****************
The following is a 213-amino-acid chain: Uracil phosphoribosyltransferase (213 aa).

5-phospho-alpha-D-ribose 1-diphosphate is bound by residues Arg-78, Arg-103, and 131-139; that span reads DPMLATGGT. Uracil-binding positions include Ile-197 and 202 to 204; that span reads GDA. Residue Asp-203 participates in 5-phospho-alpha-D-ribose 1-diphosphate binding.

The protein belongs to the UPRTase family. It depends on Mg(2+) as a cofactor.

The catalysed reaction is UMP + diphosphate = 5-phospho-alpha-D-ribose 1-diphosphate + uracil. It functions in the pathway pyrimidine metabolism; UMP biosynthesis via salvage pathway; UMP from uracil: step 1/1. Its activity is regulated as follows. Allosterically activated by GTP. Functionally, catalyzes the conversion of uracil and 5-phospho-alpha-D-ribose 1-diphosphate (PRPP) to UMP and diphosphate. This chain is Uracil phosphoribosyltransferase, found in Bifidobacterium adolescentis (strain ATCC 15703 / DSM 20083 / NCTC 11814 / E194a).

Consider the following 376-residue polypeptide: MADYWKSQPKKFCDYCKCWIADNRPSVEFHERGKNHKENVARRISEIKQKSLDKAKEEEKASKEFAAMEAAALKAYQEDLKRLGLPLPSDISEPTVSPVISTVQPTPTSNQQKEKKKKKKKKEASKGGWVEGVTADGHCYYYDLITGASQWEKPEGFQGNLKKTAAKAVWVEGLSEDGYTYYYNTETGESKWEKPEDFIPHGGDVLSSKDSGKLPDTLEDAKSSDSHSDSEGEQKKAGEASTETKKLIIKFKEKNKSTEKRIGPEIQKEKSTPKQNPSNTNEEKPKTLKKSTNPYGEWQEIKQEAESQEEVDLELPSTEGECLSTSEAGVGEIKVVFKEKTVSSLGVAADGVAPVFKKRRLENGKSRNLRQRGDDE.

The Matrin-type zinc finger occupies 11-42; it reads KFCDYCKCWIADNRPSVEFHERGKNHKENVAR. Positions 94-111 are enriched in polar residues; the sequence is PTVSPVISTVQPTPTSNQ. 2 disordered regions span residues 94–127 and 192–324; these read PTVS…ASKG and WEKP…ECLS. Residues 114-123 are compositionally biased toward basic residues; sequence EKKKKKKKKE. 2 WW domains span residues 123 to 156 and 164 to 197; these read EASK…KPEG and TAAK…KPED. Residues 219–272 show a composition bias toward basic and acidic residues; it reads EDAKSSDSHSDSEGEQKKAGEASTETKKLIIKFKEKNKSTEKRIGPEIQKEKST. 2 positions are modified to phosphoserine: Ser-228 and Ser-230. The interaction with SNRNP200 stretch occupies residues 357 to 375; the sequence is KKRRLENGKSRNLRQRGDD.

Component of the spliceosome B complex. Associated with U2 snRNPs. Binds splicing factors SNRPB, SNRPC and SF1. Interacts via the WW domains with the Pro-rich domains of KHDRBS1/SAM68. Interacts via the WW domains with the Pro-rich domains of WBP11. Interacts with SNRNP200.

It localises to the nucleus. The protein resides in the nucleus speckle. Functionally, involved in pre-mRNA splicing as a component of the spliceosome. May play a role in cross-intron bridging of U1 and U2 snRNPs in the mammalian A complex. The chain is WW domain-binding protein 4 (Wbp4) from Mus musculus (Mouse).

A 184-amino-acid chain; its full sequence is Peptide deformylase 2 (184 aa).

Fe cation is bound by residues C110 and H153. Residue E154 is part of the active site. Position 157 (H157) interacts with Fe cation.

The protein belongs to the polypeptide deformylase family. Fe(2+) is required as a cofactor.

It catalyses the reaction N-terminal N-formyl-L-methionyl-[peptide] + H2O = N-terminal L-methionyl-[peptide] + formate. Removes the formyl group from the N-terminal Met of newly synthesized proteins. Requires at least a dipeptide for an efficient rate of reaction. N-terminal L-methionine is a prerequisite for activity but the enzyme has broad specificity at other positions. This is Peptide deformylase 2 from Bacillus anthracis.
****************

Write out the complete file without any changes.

The following is a 213-amino-acid chain: Uracil phosphoribosyltransferase (213 aa).

5-phospho-alpha-D-ribose 1-diphosphate is bound by residues Arg-78, Arg-103, and 131-139; that span reads DPMLATGGT. Uracil-binding positions include Ile-197 and 202 to 204; that span reads GDA. Residue Asp-203 participates in 5-phospho-alpha-D-ribose 1-diphosphate binding.

The protein belongs to the UPRTase family. It depends on Mg(2+) as a cofactor.

The catalysed reaction is UMP + diphosphate = 5-phospho-alpha-D-ribose 1-diphosphate + uracil. It functions in the pathway pyrimidine metabolism; UMP biosynthesis via salvage pathway; UMP from uracil: step 1/1. Its activity is regulated as follows. Allosterically activated by GTP. Functionally, catalyzes the conversion of uracil and 5-phospho-alpha-D-ribose 1-diphosphate (PRPP) to UMP and diphosphate. This chain is Uracil phosphoribosyltransferase, found in Bifidobacterium adolescentis (strain ATCC 15703 / DSM 20083 / NCTC 11814 / E194a).

Consider the following 376-residue polypeptide: MADYWKSQPKKFCDYCKCWIADNRPSVEFHERGKNHKENVARRISEIKQKSLDKAKEEEKASKEFAAMEAAALKAYQEDLKRLGLPLPSDISEPTVSPVISTVQPTPTSNQQKEKKKKKKKKEASKGGWVEGVTADGHCYYYDLITGASQWEKPEGFQGNLKKTAAKAVWVEGLSEDGYTYYYNTETGESKWEKPEDFIPHGGDVLSSKDSGKLPDTLEDAKSSDSHSDSEGEQKKAGEASTETKKLIIKFKEKNKSTEKRIGPEIQKEKSTPKQNPSNTNEEKPKTLKKSTNPYGEWQEIKQEAESQEEVDLELPSTEGECLSTSEAGVGEIKVVFKEKTVSSLGVAADGVAPVFKKRRLENGKSRNLRQRGDDE.

The Matrin-type zinc finger occupies 11-42; it reads KFCDYCKCWIADNRPSVEFHERGKNHKENVAR. Positions 94-111 are enriched in polar residues; the sequence is PTVSPVISTVQPTPTSNQ. 2 disordered regions span residues 94–127 and 192–324; these read PTVS…ASKG and WEKP…ECLS. Residues 114-123 are compositionally biased toward basic residues; sequence EKKKKKKKKE. 2 WW domains span residues 123 to 156 and 164 to 197; these read EASK…KPEG and TAAK…KPED. Residues 219–272 show a composition bias toward basic and acidic residues; it reads EDAKSSDSHSDSEGEQKKAGEASTETKKLIIKFKEKNKSTEKRIGPEIQKEKST. 2 positions are modified to phosphoserine: Ser-228 and Ser-230. The interaction with SNRNP200 stretch occupies residues 357 to 375; the sequence is KKRRLENGKSRNLRQRGDD.

Component of the spliceosome B complex. Associated with U2 snRNPs. Binds splicing factors SNRPB, SNRPC and SF1. Interacts via the WW domains with the Pro-rich domains of KHDRBS1/SAM68. Interacts via the WW domains with the Pro-rich domains of WBP11. Interacts with SNRNP200.

It localises to the nucleus. The protein resides in the nucleus speckle. Functionally, involved in pre-mRNA splicing as a component of the spliceosome. May play a role in cross-intron bridging of U1 and U2 snRNPs in the mammalian A complex. The chain is WW domain-binding protein 4 (Wbp4) from Mus musculus (Mouse).

A 184-amino-acid chain; its full sequence is Peptide deformylase 2 (184 aa).

Fe cation is bound by residues C110 and H153. Residue E154 is part of the active site. Position 157 (H157) interacts with Fe cation.

The protein belongs to the polypeptide deformylase family. Fe(2+) is required as a cofactor.

It catalyses the reaction N-terminal N-formyl-L-methionyl-[peptide] + H2O = N-terminal L-methionyl-[peptide] + formate. Removes the formyl group from the N-terminal Met of newly synthesized proteins. Requires at least a dipeptide for an efficient rate of reaction. N-terminal L-methionine is a prerequisite for activity but the enzyme has broad specificity at other positions. This is Peptide deformylase 2 from Bacillus anthracis.